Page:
Not every sleep pattern disturbance is a sign of an underlying physiological issue; it’s quite normal to wake up tired and in a bad mood after a late night, a restless night of sleep, or spending the night in an uncomfortable bed. However, healthy sleep is essential for your physical and mental well-being in terms of fitness, productivity, mood, and overall health. It’s important to track and monitor your sleeping habits, especially when you’re already having trouble sleeping. Tracking and monitoring allows you to make adjustments that help provide you with a healthier night’s sleep.
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Here are 5 things that help you monitor and track your sleep:
Sleep Cycle, Sleep Time, SleepBot and other similar sleeping apps for smartphones, represent the simplest way to gather information about your sleep. Before turning in for the night, you simply put the phone – preferably plugged in, with the sleep-tracking app running – under your pillow. The phone then tracks your body movement during your sleep.
However, a sleep-tracker app cannot differentiate between movements on different types of mattresses (challenging calibration) or between your movements and those of your partner, thus providing the least reliable results from other, more substantial technological devices.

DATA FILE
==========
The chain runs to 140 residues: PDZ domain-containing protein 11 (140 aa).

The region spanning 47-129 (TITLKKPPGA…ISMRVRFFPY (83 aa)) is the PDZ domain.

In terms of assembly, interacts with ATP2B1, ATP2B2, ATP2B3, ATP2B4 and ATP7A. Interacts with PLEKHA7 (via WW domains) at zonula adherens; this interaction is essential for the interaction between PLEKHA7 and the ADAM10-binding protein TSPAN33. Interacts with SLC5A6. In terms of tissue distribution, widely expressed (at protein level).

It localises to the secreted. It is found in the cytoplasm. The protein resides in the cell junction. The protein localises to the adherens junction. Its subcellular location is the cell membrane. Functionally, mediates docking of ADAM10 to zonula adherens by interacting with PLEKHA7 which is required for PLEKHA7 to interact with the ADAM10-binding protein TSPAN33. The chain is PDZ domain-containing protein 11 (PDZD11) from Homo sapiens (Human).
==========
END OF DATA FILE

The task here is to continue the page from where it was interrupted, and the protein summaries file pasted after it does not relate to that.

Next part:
Wearables - actigraphy devices
Wristbands, such as FitBit and Lark Pro, provide slightly more reliable movement data than that of sleep monitoring apps (even if you share the bed with the most restless sleeper, they probably won’t move your wrists). Wristbands that also monitor heart rate and respiration, such as Basis Peak and Jawbone, take it a step further - not only can these devices determine sleep and wake periods through movement analysis, but also differentiate between REM, deep non-REM, and light non-REM cycles.
Bed-based sleep trackers
Just like with advanced wristbands, bed-ridden sleep trackers, such as Withings Aura, Reston Emfit QS, and Beddit, track not only wake and sleep cycles, but also provide information about the depth of sleep, through utilization of sensors that measure heart rate and respiration. They are available in the form of thin-film sensor devices or mattress pressure sensors.
Contactless sleep monitors
If even a thin-filmed sensor device can disturb your sleep, radar-like tracker ResMed S+ might be a viable alternative. With the use of low-intensity radio waves, it detects subtle body movements, providing information about sleep cycles and the depth of sleep.
Even though not every sleep pattern disturbance is a sign of an underlying physiological issue, none of the personal sleep trackers should serve as a replacement for medical advice. Tracking and monitoring your sleeping habits, can offer you insight that helps you gain a better night’s sleep.